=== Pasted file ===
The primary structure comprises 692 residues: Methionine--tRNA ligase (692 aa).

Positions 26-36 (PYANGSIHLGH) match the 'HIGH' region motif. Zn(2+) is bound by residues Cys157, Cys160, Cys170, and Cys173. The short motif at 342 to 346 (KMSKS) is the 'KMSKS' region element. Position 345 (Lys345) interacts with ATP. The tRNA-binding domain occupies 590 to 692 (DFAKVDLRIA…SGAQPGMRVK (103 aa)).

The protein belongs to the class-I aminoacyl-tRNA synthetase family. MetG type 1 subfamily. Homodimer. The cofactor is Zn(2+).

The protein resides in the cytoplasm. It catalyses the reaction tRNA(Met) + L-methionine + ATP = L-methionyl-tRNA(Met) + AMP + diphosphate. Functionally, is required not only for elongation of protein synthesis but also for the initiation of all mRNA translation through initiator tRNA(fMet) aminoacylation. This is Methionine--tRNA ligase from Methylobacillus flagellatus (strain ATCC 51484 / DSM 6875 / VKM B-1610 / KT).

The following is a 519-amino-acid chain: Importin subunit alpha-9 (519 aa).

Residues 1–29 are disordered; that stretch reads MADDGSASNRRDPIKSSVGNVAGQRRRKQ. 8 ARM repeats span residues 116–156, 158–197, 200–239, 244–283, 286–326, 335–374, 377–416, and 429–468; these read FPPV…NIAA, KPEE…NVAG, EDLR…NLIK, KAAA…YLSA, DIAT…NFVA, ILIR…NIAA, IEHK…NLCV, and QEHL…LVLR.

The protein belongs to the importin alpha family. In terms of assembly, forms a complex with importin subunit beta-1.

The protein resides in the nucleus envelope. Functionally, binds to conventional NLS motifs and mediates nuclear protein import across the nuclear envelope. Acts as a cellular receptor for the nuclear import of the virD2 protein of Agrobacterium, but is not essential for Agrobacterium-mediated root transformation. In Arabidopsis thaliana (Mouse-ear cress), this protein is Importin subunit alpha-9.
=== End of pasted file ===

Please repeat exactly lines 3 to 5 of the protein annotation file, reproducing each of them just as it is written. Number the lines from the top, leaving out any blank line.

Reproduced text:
The protein belongs to the class-I aminoacyl-tRNA synthetase family. MetG type 1 subfamily. Homodimer. The cofactor is Zn(2+).

The protein resides in the cytoplasm. It catalyses the reaction tRNA(Met) + L-methionine + ATP = L-methionyl-tRNA(Met) + AMP + diphosphate. Functionally, is required not only for elongation of protein synthesis but also for the initiation of all mRNA translation through initiator tRNA(fMet) aminoacylation. This is Methionine--tRNA ligase from Methylobacillus flagellatus (strain ATCC 51484 / DSM 6875 / VKM B-1610 / KT).

The following is a 519-amino-acid chain: Importin subunit alpha-9 (519 aa).